The Essence of Haiku

I am not a poetry person. I don’t read poetry [mostly], and I certainly don’t write it, but ever since my university days, I’ve loved the sound of haiku… in Japanese.

In particular, I love the Bashō haiku about the Old Pond:

Furu ike ya
Kawazu tobikomu
Mizu no oto

There are countless translations of this haiku, but the one I like the best is the one that sticks the most closely to the actual Japanese words:

Old pond
Frog jumps in
Sound of water

Water can have all sorts of sounds, so the onomatopoeic word ‘plop’ used in some translations kind of makes sense, but while that idea is obviously understood by Japanese readers, the actual words are so much more…subtle?

Mizu means water.
Oto means sound.
No is a possessive.

Thus ‘mizu no oto’ literally means ‘water’s sound’. It is left to our imaginations to decide which one of the many mizu no oto is made by a frog when it jumps into a pond.

It’s been fifty years since I last tried to mangle the Japanese language, so I went looking for a proper native speaker to recite this haiku. What I found was a video that gave the best explanation of haiku I’ve ever heard. Syllables vs mora vs on. Content words vs rhythm. And a whole lot more.

I promise. The video below is well worth the listen:

Oh, and you’ll find the recitation I was talking about at 2:37. You’re welcome. 😀

Meeks


And now this…update to ‘I Hate December’

First cup of coffee. Look out the kitchen window and….

That’s a rather large branch from a Red Box eucalypt. It came to rest right in the middle of my quince tree. 😦

All the rain we’ve had has ruined a lot of the fruit this year, and now it seems we’ll have even less than anticipated.

I’m particularly annoyed by the fact that the branch also half squashed my little fig tree…the very first year it has fruit. Grrrrr…. And to add an extra twist to my frustration, I’m now going to have to pay someone to come in and remove the branch because I don’t do chain saws.

-sigh- I really do hate this time of year.

Meeks


I hate December!

I was going to say “I hate Christmas!” but that’s not completely true. It’s not so much that I hate Christmas, it’s that I hate the lead up to Christmas, especially this year. December in Australia is the first month of summer, and summer means bushfires and snakes [we’ve seen two already].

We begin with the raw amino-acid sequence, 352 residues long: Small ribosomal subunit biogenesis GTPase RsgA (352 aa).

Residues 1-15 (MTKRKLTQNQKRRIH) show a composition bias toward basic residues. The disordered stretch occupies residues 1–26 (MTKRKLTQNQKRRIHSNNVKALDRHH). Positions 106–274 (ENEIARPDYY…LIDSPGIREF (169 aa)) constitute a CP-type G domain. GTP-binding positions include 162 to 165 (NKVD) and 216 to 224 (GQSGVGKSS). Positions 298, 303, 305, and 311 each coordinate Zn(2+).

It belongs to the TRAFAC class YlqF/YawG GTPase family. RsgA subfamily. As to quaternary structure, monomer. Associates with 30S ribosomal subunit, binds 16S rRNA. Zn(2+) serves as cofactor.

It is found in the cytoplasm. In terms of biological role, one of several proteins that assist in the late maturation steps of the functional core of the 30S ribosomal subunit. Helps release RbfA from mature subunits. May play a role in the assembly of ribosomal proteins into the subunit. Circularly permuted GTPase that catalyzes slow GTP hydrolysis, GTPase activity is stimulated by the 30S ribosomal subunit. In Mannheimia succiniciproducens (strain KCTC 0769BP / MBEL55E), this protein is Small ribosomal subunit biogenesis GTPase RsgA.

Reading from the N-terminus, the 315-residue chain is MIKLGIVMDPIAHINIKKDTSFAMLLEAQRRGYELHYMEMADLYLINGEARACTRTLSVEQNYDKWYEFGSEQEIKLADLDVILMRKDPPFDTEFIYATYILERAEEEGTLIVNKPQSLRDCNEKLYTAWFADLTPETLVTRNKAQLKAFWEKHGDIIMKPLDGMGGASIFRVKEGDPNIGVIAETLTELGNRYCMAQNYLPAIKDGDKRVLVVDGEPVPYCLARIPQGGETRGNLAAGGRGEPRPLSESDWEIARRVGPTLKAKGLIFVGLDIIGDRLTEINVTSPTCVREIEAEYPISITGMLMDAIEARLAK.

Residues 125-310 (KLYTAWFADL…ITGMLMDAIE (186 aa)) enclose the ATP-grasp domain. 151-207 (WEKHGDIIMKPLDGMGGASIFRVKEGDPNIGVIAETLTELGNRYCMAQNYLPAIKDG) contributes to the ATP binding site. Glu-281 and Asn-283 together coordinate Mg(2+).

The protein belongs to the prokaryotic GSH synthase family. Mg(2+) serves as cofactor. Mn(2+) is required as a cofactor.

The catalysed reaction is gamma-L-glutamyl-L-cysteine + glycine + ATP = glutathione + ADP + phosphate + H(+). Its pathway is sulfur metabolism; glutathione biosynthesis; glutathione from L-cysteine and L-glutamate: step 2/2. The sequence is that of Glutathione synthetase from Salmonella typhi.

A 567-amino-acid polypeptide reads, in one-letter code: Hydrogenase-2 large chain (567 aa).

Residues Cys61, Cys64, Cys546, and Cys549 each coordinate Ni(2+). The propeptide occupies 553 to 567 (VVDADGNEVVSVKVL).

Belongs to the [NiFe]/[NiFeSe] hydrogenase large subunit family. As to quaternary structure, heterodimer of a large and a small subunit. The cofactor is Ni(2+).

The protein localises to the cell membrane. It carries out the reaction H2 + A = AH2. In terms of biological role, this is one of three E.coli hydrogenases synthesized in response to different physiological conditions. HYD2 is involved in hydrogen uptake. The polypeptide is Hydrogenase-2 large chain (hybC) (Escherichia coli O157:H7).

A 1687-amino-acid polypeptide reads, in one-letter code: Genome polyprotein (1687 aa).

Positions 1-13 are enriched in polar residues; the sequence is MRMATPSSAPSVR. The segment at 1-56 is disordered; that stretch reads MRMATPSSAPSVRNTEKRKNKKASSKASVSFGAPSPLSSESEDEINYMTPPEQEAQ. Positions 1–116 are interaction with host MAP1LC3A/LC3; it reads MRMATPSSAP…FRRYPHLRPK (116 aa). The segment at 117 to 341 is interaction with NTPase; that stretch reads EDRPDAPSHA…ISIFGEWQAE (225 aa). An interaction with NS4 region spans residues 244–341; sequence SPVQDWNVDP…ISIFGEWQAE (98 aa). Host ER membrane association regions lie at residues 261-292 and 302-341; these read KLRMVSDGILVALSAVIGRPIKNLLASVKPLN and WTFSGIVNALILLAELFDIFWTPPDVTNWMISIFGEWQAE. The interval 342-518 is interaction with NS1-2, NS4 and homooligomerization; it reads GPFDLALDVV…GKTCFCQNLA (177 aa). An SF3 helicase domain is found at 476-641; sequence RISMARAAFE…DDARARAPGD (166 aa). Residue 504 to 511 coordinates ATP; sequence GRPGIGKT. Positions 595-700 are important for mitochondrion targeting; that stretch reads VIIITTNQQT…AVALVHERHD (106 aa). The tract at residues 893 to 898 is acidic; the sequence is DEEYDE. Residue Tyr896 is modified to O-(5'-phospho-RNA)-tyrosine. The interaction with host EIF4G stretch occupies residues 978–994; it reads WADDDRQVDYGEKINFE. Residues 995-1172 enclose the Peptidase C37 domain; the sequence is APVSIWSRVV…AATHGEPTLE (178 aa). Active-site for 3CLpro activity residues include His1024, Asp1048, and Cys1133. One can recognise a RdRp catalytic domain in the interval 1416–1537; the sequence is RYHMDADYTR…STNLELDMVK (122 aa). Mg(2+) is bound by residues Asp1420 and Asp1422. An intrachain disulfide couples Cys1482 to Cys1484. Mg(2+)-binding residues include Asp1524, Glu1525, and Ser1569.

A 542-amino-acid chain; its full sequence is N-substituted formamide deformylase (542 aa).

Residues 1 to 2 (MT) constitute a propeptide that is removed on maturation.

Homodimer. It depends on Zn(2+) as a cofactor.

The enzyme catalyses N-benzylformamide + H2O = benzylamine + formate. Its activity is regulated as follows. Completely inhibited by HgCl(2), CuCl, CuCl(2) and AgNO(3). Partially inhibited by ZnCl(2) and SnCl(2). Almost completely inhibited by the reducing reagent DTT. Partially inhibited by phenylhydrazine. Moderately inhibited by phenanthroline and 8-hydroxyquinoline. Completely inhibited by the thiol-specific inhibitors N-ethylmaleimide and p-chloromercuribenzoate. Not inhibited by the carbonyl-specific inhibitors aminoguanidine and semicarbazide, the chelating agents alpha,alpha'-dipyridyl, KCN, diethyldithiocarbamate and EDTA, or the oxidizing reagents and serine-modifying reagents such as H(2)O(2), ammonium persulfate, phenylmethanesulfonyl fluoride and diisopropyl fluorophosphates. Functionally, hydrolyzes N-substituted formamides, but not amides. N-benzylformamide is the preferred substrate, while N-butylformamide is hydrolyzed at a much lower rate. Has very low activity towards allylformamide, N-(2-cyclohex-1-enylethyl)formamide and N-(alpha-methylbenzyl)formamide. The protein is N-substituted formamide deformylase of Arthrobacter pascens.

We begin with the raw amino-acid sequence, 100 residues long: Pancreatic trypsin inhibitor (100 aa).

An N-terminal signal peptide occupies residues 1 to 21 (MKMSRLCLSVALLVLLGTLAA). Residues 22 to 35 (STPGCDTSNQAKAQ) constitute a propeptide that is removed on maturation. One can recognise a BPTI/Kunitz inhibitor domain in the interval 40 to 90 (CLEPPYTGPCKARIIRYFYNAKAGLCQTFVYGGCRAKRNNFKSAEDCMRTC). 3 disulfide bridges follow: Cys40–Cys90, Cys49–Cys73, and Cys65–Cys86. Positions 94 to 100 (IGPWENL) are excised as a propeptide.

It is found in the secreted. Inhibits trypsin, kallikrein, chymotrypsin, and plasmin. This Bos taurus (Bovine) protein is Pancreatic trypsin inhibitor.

In normal years I would have spent most of spring mowing a little bit every day. We’re on 1.6 hectares, and that equates to a lot of grass. The alpacas do their best, but in spring they can’t eat the new grass fast enough, and once the grass sets seed they won’t touch it.

So that’s in a normal year – a little bit of mowing spread out over a couple of months. This year has been different though. Australia is experiencing its third La Nina event in a row which has meant rain, rain and more rain. All that rain has triggered unprecedented floods all along the eastern seaboard with lives lost, crops lost and whole towns inundated.

We don’t have to worry about floods here in Warrandyte as we’re on a ridge, but all that rain means the grass grows an inch over night. And it’s too wet to mow during the day, especially with a small, cordless lawnmower.

In desperation, I paid for a guy to come in and whipper snipper1 the worst of it, but that’s left sheaths of grass drying on the ground. Exhibit A:

What’s worse, the new grass is already growing through. It has to be mowed. 😦

And now we get to the other reason I hate December so much: things break down. This year, my faithful Ozito cordless lawnmover has struggled even with the lower grass, hardly surprising given that I bought it in 2016 and have used it in ways it was never designed to be used. So I had to go out and buy a new cordless mower.

I tried the new model Ozito, but it died after just one mowing session. Note to Ozito: I am so disappointed.

Thank gods Bunnings let me swap the new Ozito for a Ryobi cordless. The Ryobi is a great little mower but it’s battery takes ages to re-charge and the catcher is a stupid design so the outlet from the blade constantly clogs up. But at least it does cut like a champion. Exhibit B, a pic taken looking back up at the house:

But December hasn’t finished with me yet.

We had a couple of days of ‘hot’ weather recently so we filled up the firefighting pumps with petrol and tested them. One started without a hitch. The other tried to start but just wouldn’t catch. Grrrrr….

I do have a fabulous mechanic who fixed the last problem with the pumps, but he’s flat out until….you guessed it, Christmas.

I’m not too worried as I don’t think we’ll have any major fires until maybe mid-January, and one of the pumps does work, but still…I did not need this, not the worry and certainly not the hit to my budget. If the Reserve Bank is reading this post <<hysterical laughter>> I didn’t intend to contribute to inflation this year!

Anyway, it looks as if it might rain again soon so I’d better get out there. Who needs a gym when you’ve got grass? -grump-

Meeks

Whipper snipper1 : I think it’s called a ‘brush cutter’ elsewhere in the world.


Books that authors love, including me

Many years ago, I started a blog to showcase book recommendations by other authors. It was a nice idea that never got off the ground. And then along came Shepherd, a nice idea that did get off the ground. I’m thrilled to be a part of this new way of reaching readers.

But what is Shepherd?

I see Shepherd as a cross between Goodreads, that blog I mentioned, and word of mouth. Plus the website itself is beautifully laid out and provides readers with lists of books recommended by authors themselves. Each recommendation comes with a kind of personalised mini-review, and the whole website just works.